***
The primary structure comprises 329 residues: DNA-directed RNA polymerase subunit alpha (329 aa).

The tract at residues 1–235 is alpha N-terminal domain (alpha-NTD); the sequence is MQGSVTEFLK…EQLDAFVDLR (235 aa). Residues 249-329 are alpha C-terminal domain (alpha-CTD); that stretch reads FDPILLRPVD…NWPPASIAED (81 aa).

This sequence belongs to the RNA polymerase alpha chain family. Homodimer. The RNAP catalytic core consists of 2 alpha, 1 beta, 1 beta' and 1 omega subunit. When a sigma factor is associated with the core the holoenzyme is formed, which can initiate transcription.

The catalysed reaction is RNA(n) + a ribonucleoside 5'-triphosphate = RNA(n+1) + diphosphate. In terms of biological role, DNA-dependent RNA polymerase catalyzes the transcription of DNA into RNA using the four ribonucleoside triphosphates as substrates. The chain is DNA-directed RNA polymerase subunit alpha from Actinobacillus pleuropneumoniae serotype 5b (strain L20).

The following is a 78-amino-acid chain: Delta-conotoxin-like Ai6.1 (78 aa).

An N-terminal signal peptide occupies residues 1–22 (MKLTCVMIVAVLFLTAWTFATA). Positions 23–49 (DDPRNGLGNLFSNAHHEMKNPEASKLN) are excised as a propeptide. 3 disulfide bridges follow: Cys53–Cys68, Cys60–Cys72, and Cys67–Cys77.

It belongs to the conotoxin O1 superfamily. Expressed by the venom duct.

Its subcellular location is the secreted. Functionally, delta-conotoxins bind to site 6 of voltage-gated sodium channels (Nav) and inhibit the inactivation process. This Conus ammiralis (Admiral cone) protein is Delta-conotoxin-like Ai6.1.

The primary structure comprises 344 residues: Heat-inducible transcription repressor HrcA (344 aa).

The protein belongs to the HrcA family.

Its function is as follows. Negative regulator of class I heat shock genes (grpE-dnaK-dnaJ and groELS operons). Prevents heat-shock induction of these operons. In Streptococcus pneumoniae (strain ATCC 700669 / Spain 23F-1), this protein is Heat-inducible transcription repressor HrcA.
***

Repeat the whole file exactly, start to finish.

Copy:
The primary structure comprises 329 residues: DNA-directed RNA polymerase subunit alpha (329 aa).

The tract at residues 1–235 is alpha N-terminal domain (alpha-NTD); the sequence is MQGSVTEFLK…EQLDAFVDLR (235 aa). Residues 249-329 are alpha C-terminal domain (alpha-CTD); that stretch reads FDPILLRPVD…NWPPASIAED (81 aa).

This sequence belongs to the RNA polymerase alpha chain family. Homodimer. The RNAP catalytic core consists of 2 alpha, 1 beta, 1 beta' and 1 omega subunit. When a sigma factor is associated with the core the holoenzyme is formed, which can initiate transcription.

The catalysed reaction is RNA(n) + a ribonucleoside 5'-triphosphate = RNA(n+1) + diphosphate. In terms of biological role, DNA-dependent RNA polymerase catalyzes the transcription of DNA into RNA using the four ribonucleoside triphosphates as substrates. The chain is DNA-directed RNA polymerase subunit alpha from Actinobacillus pleuropneumoniae serotype 5b (strain L20).

The following is a 78-amino-acid chain: Delta-conotoxin-like Ai6.1 (78 aa).

An N-terminal signal peptide occupies residues 1–22 (MKLTCVMIVAVLFLTAWTFATA). Positions 23–49 (DDPRNGLGNLFSNAHHEMKNPEASKLN) are excised as a propeptide. 3 disulfide bridges follow: Cys53–Cys68, Cys60–Cys72, and Cys67–Cys77.

It belongs to the conotoxin O1 superfamily. Expressed by the venom duct.

Its subcellular location is the secreted. Functionally, delta-conotoxins bind to site 6 of voltage-gated sodium channels (Nav) and inhibit the inactivation process. This Conus ammiralis (Admiral cone) protein is Delta-conotoxin-like Ai6.1.

The primary structure comprises 344 residues: Heat-inducible transcription repressor HrcA (344 aa).

The protein belongs to the HrcA family.

Its function is as follows. Negative regulator of class I heat shock genes (grpE-dnaK-dnaJ and groELS operons). Prevents heat-shock induction of these operons. In Streptococcus pneumoniae (strain ATCC 700669 / Spain 23F-1), this protein is Heat-inducible transcription repressor HrcA.